I am in the process of catching people up with some early hikes and other encounters with nature that I thought people might find interesting as part of a "How It Began" (HIB) series. Mostly this will describe specific hikes and perhaps some lessons learned along the way...if there are any. They are meant to be short and, perhaps helpful in some way to other hikers or fellow-travelers. I will post the dates of when I hiked a specific mountain since the ones in this series are NOT posted at or near the date I actually hiked them.
OCTOBER 4, 2021
This trip I completed with my brother Dan. Dan is the real hiker in the family. Many years ago after they graduated from high school, Dan and his twin brother (also my brother but we aren't twins) Matt decided to hike the Appalachian Trail north-to-south. Some of my own most ambitious hikes came from tagging along after them on various practice runs. I am a few years older than they are, however, and that window for a months-long adventure had closed for me. Anyway, they got pretty far over some of the hardest parts, but eventually they took a break and joined me working in the retail hub of Freeport, ME. Good times. Dan has kept on picking away at the AT, though. More recently than this hike, he actually joined my son on the AT for ten days going south-to-north through the Great Smoky Mountains.
This particular day was wet and cold when we started. This is not an unusual state of being for New Hampshire in October and we planned accordingly. Our goal was to climb up Mount Osceola and over the ridge to East Osceola and then back, crossing Osceola again upon our return. We got a slightly later than usual start because we misjudged the time to get there. However, once we got underway things went smoothly for a while. On the way up there weren't any stunning views, nor were there any at the top. Fog will do that to you. Still, the foliage was wonderful and the company was fine.
Actually, it was more than fine. Thanks to the plague most of our interactions for the year had been over zoom, which is not ideal. Being outdoors meant being able to interact like normal humans. A lot of the time was spent catching up. We talked about our families, kids, parents, siblings, and so forth so the time flew by. Another great perk of hiking with Dan is that he knows a huge amount about the outdoors. Dan is a wildlife biologist for NOAA and I appreciated the "enhanced video" aspect of having an expert with me. Since he also walks quite a bit faster, I also appreciated the fact that mushrooms and birds distract him.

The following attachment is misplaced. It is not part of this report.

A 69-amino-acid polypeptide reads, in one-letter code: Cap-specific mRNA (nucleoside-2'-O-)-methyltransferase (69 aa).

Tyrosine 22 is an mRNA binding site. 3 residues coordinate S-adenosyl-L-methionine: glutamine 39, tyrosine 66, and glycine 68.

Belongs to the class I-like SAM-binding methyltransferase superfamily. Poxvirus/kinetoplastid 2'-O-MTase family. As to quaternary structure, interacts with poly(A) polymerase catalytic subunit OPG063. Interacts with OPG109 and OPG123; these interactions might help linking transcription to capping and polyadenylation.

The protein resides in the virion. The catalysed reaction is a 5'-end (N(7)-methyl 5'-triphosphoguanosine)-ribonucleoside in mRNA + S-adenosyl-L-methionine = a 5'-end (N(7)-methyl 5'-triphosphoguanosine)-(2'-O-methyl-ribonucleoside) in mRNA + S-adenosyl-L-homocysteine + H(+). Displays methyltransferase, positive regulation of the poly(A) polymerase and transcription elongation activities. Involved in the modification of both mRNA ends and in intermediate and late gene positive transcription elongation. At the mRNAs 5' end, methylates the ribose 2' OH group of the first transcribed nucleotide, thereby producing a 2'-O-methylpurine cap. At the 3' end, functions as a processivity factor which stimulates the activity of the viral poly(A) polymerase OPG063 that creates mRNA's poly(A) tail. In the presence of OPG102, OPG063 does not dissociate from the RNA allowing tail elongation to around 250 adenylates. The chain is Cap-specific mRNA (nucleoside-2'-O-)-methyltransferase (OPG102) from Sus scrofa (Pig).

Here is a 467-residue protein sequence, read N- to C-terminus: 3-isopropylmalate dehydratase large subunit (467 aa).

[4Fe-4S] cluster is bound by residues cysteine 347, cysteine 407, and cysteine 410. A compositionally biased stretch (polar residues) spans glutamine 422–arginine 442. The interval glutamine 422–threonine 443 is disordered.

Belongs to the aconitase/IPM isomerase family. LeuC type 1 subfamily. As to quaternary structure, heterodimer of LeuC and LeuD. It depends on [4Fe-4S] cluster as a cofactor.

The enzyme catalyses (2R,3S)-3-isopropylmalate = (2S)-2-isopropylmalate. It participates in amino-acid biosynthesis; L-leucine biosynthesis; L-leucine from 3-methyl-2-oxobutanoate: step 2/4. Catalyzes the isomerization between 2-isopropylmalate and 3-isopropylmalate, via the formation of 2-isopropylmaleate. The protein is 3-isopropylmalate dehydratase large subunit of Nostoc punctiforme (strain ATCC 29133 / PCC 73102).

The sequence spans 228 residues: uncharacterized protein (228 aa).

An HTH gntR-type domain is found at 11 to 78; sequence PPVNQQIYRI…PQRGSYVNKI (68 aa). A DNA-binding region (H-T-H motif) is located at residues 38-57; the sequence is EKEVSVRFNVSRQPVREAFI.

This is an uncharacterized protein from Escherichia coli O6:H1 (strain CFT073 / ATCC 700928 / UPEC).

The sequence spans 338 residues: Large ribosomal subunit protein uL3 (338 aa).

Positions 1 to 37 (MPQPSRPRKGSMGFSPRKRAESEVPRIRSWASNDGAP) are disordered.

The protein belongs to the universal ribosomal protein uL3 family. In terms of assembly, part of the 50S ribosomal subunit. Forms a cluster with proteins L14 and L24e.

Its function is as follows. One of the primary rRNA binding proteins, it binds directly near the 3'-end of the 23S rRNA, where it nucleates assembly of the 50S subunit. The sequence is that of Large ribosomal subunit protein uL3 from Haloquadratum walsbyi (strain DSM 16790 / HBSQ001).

Most serious hikers--my wife and brother included--seem to think of hiking as an isolated activity. It is just the lone walker in the natural world. I am in that minority who thinks of it as social. You can identify the social types pretty easily out on the trail because--whether we are solo or not--we begin talking to strangers the moment they come into view and then continue talking until well after we pass them. We take seriously the idea of a "hiking community" but...we also make a bunch of noise with our mouths. Thankfully both Dan and Al tolerate this behavior in me. Maybe that is why it is so great to have them.
The first socked-in peak over, we proceeded to cross to East Osceola. This ridge is a bit of a challenge. It is hiked less often than the rest because there isn't actually much of a view off of East and there is the issue of a fairly substantial scramble called the Chimney which one must first go down and go up on the return trip. Theoretically there is an easier way around it...but I didn't notice.
We continued to East and then headed back. It was still wet and cold but the mushrooms were off the handle and we were enjoying the challenge. The Chimney was actually a bit easier--straight up--on the way back. I mentioned this same phenomenon on the Garfield Ridge. Climbing is just easier than descending when it comes to cliffs.
When we emerged onto Osceola for the second time the clouds finally parted and we got one of those classic White Mountain views. I would say it was worth the trip but the trip had been pretty cool up to that point. Still, it was nice to see. On the way home I wiped out on some wet ledge rock, tangled myself in a tree, and broke my hiking pole. At this point I was still not entirely rehabilitated from my back surgery so I opted for the spectacular spill instead of twisting something to maintain my balance. Dan sorted me out. That is another good reason to hike with somebody. I felt the fall for a while though.
In the end the trip was 8.5 miles and about 3,200 feet of elevation. It was quite a day.
I am a full-time pastor in a small, progressive church in Massachusetts. This blog is about the non-church things I do to find spiritual sustenance.